Building student ownership through portfolios and student-led conferences

Under my bed at my parent’s house, there is a big, flat box full of my preschool and elementary school work. Every now and then, I root through those items, recalling projects and activities I did as a child. Maybe it is the teacher in me or maybe I’m just very sentimental, but even as an adult I find myself reflecting on my work and growth throughout my schooling.

I feel fortunate to have had an amazing student-teaching experience when I was starting my career. I was placed in the same second-grade classroom that I shadowed every day as a high school senior. It was in the elementary school I went to as a child. (Full circle, right?) My mentor teacher, Mrs. DiPerna, was (and still is) everything I aspire to be as an educator. I learned so much while in her classroom that I still find myself asking myself, “What would Mrs. DiPerna do?” when I’m thinking through classroom decisions.

Two incredibly impactful practices that I took away from my experience in her classroom were student portfolios and student-led conferences. Both of these practices are student-centered and provide natural opportunities for student reflection. Once structures are in place, they are easy to plan and execute and I would recommend them to any teacher looking to enhance their student ownership. Let me give you a crash course on how both practices operate in my third-grade classroom.

Student portfolios


Each student in our class has a two-inch binder that has sections to keep the kids organized: Data & Goals, Reading, Writing, Math, Content, and Other. Each section starts empty, but as the year goes on, they are filled with artifacts of work, assessments, projects, and school memories.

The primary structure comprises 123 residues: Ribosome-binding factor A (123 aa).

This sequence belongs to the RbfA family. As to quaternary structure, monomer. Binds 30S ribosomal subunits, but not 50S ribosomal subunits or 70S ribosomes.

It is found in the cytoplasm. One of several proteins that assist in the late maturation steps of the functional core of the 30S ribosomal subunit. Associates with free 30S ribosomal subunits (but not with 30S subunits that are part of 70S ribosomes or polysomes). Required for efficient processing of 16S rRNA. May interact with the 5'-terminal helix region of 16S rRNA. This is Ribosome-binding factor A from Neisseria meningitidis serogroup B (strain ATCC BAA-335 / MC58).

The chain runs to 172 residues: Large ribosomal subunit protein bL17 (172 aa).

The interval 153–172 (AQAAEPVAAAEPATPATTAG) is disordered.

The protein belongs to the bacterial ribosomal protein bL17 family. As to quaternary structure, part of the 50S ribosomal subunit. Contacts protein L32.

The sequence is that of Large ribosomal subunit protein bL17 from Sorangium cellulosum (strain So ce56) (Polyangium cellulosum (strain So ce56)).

Here are some examples of what we include in each section:

Data & Goals


  • Reading reflections
  • Reading projects
  • Reading assessments
  • Rubrics for stop and jots
  • Reading logs
  • Book reports
  • Summaries
  • Graphic organizers


  • Planning organizers
  • Rough drafts
  • Published writing with rubrics
  • Any seasonal or free-writing artifacts


  • Diagnostics
  • Summative assessments
  • Math crafts
  • Math projects
  • Fact fluency assessments


  • Notes and lesson activities
  • Research
  • Projects
  • Summative assessments


  • STEM activities
  • SEL activities
  • Classroom photos
  • Holiday items
  • Any other work they feel proud of!


We use portfolios in my classroom because we have seen students doing higher quality work and feeling more pride over their work when they do. They know that their work will go in a special place and not end up in the bottom of their backpacks or in the recycle bin. They feel ownership over selecting work to add to their portfolio and they add it themselves. The kids look forward to taking home their binder full of work at the end of the year. We have seen them show their binders to friends in excitement and pride. I like to think of these binders as scrapbooks of learning!

Portfolios also provide a wonderful opportunity to practice organization skills, as kids are the ones filing their work into the correct section and keeping their binder tidy.